Fans hammered at Nine Inch Nails show
Industrial rockers set aside subtlety, run wild amid raging sonic
What made Nine Inch Nails' latest CD, The Fragile, so compelling wasn't just the high-decibel angst - but
also the more intricate sounds and delicate shadings. But such nuances don't always go over well with a
sweaty, boisterous crowd that just wants to R-O-C-K - a fact Nails head Trent Reznor fully understood
Tuesday night at Starplex.
So instead of playing up the more esoteric and experimental sides of The Fragile, the singer focused on
the harsh rhythms and lye-gargling vocals that have always been the band's bread and butter. It wasn't the
boldest decision he could have made, but it certainly paid off. Raging screamfests such as "Head Like a
Hole," "March of the Pigs" and the show-opening "Terrible Lie" sounded every bit as toxic as they always
have and easily whipped the audience into a lather.
Mr. Reznor and his four bandmates did explore more arty territory during a slow, contemplative segment
that included "Mer" and "The Great Below Right." As water images flickered across three rectangular,
TV-quality video screens, Nine Inch Nails started to mine the dark depths of psychedelia.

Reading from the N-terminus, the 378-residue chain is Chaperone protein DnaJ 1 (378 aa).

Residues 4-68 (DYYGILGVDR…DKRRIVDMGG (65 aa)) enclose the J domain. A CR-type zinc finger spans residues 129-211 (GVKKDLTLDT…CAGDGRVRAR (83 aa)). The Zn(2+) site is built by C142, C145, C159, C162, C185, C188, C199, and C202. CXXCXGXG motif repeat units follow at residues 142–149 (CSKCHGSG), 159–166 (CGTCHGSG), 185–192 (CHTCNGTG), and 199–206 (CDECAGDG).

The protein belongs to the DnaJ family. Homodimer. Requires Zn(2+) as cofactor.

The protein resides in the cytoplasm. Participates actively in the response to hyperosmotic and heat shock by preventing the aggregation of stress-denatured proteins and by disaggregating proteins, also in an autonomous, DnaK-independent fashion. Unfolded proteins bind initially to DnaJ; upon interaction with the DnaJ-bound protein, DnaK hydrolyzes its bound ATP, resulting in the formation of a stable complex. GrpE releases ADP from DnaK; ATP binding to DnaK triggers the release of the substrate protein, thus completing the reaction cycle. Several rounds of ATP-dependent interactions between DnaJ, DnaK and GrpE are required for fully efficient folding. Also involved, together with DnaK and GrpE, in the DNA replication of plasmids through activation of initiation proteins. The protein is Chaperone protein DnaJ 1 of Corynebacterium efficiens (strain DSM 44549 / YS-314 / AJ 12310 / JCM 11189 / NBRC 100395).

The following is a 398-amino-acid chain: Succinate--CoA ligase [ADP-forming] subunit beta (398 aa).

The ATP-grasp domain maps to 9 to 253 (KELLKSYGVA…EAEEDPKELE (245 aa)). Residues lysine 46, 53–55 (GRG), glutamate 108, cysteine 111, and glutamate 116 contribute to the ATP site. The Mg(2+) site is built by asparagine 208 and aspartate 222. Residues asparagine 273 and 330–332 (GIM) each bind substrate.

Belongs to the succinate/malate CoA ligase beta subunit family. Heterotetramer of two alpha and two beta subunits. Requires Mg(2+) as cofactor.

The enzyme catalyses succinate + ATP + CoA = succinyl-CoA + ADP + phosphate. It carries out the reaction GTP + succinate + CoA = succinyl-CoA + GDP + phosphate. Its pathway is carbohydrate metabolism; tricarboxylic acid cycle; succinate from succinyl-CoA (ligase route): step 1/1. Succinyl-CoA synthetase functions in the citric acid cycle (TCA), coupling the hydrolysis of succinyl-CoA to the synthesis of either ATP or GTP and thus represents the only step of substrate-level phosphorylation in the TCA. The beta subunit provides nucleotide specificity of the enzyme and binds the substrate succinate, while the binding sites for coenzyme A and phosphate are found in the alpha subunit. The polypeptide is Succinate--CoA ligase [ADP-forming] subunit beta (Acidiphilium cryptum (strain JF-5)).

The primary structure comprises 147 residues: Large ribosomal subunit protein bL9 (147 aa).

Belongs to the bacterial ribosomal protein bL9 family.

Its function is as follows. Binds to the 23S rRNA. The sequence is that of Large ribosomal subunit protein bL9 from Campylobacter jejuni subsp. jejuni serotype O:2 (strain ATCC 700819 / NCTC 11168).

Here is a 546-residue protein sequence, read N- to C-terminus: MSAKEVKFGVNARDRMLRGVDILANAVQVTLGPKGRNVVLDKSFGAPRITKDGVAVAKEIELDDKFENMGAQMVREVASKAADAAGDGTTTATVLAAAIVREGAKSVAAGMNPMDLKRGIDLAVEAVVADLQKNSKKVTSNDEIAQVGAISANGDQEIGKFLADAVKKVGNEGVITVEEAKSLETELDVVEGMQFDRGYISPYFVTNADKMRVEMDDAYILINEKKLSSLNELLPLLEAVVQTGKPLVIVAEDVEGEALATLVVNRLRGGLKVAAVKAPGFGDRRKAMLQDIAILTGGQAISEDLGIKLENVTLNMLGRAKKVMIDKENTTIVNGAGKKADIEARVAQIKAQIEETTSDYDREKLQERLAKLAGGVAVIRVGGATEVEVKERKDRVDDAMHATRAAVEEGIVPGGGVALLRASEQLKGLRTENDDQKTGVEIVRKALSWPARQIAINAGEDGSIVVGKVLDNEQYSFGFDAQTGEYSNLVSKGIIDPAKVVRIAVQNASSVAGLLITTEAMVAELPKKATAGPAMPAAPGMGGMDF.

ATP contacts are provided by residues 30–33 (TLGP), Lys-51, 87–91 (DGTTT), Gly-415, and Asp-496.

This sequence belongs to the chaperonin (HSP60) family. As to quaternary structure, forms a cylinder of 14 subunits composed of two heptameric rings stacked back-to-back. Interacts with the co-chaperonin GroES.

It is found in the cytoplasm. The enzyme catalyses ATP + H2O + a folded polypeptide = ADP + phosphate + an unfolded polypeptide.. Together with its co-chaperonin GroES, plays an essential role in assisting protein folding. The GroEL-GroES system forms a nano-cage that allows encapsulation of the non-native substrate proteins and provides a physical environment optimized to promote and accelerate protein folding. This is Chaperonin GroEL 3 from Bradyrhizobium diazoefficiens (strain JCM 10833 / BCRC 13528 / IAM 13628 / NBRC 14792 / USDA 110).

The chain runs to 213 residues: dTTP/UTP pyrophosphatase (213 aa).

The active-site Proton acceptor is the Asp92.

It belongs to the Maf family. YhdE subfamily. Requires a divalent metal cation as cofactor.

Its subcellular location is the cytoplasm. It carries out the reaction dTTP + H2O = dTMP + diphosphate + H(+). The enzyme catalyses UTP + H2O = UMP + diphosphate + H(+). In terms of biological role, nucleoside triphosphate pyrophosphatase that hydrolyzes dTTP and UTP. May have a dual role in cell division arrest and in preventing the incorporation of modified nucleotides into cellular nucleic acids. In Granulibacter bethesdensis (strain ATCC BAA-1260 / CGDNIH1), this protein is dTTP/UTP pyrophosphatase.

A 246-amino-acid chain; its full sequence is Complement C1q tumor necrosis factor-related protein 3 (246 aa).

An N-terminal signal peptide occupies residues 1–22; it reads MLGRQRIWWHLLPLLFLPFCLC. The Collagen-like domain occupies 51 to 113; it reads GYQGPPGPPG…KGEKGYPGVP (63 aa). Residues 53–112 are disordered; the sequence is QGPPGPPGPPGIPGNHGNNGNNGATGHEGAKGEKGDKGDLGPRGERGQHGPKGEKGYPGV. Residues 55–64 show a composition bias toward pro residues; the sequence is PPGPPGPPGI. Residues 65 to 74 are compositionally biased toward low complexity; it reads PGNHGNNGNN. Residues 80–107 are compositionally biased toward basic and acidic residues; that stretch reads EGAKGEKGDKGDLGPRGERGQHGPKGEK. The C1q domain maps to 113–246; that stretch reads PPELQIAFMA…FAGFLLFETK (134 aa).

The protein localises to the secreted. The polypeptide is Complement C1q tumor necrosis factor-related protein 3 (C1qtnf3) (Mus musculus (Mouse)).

But they didn't get very far. The band spent the bulk of the show cranking out full-blown industrial rock
while scrambling around the smoke-shrouded stage like characters in a war movie.
Keyboardist Charlie Clouser engaged in man-to-man combat with his synthesizer, punching and slamming
the instrument until it bounced up and down and spun in circles. But the real ringleader was Mr. Reznor,
an intense, brooding frontman who loved to writhe across the floor and hurl bottles of water into the crowd
as if they were hand grenades.
A Perfect Circle singer Maynard James Keenan laid on the hucksterism a bit thick during the opening set,
reminding the crowd several times that the band's debut album just came out and "daring" them to buy it.
He needn't have used the hard sell, since the quintet's high-drama guitar rock easily stood up on its own.
Mr. Keenan possesses one of the most engaging opera-strength yowls in rock - a fact he proved years
ago with his other band, Tool. And while A Perfect Circle didn't add anything new or different to the Tool
box, there's no such thing as too much doom and gloom when the music is as potent as "Judith" was.
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is provided courtesy Keith Duemling and Tracy Thompson from the collection previously
located at SUS.